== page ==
Transgender rights in Argentina puts us to shame

Wednesday, July 11, 2012

Photo credit: Natacha Pisarenko/Associated Press
By Mina Itabashi
During this last semester, I was studying abroad in Buenos Aires, Argentina - which meant that I got to live through some amazing historic moments in transgender rights.

In Argentina, political activism and campaigning by groups such as La Federación Argentina LGBT led to a huge legislative victory that set a new standard for transgender rights. They first proposed this legislation, Ley de Identidad de Género (Gender Identity Law), in 2007. Five years later, on May 9th, 2012, it was passed in the Senate by a vote of 55-0. One senator abstained, and more than a dozen declared themselves absent... but at least they didn't vote against it. CBS quoted Senator Osvaldo López of Tierra del Fuego, the only openly gay national lawmaker in Argentina, "This law is going to enable many of us to have light, to come out of the darkness, to appear."

This law allows adults to change their legal name or gender without having to receive approval from a judge or doctor, and without having to undergo gender-reassignment surgery. Furthermore, sex-change surgery and hormone therapy will be covered by both public and private health care plans. Transgender youth under 18 have the same rights, except that they will be required permission from their legal guardians. Last week, on July 2nd, Argentina began issuing its first identification cards under the new law.

La Federación Argentina LGBT is a federation of 24 organizations across Argentina working towards access to all human and civil rights for the LGBT community. During the campaign leading up to the passing of the legislation, the vice president of the federation, Marcela Romero stated, "For us, to not have a DNI (National Identification Document) means the denial of the basic right to identity. In addition to the moral damage that this causes, it often prevents us from accessing the healthcare system, excludes us from the educational system, and impedes us from finding jobs, being able to sign contracts, or receiving retirement support and medical insurance... Even to vote we have to use the line for men. In many provinces, the police stop us, incarcerate us, and kill us. For transgender people, the democracy has not yet arrived."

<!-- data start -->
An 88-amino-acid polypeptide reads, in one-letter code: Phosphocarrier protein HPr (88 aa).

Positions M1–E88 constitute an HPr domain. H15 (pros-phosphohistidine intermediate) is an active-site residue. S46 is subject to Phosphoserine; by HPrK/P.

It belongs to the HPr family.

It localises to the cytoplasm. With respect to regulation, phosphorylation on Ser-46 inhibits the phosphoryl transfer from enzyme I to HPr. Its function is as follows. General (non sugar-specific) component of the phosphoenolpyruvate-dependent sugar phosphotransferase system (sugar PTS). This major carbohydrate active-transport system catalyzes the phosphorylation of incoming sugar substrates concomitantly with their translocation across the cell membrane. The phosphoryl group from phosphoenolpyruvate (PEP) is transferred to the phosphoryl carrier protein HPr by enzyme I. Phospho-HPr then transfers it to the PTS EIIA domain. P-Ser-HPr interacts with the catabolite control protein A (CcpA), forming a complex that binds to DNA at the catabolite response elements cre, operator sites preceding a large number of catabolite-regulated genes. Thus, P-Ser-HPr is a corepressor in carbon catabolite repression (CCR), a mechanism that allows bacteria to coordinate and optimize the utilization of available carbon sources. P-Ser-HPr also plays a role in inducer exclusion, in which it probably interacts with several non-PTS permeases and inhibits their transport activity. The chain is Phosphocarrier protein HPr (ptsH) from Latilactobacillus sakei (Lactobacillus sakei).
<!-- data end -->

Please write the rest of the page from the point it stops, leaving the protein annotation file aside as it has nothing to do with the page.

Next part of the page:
The federation has also published a guide (in spanish) to inform the media about the new law and how to talk about it. For example, it makes clear that although the law states that surgeries and hormone therapy can be covered by public or private health care plans, these medical procedures do not imply that this is a diagnosis for any form of illness. The guide declares that instead, these procedures are considered as professional support to fully guarantee the health of transgender citizens. Health, within the framework of this project, is considered as the complete physical, mental and social well-being in accordance with the identity and gender expression chosen independently and according to each individual's own lifestyle.

California (and the whole US in general), is waaay behind in comparison. Last year, in October 2011, California's Vital Statistics Modernization Act stated that proof of surgery is no longer required in order to the gender designation on birth certificates. BUT a note from a doctor declaring that “clinically appropriate treatment” has been undergone is still required, and has to be brought to court. (For more info about the requirements in CA, see here).

It'll be exciting to see this law actually be put into practice in Argentina - because its success can be used to support transgender rights movements here in California, and all over the world.

Mina is a summer intern at Forward Together, a Japanese American raised all over east and southeast Asia. She embraces her identity as a womyn of color and doesn't believe in borders.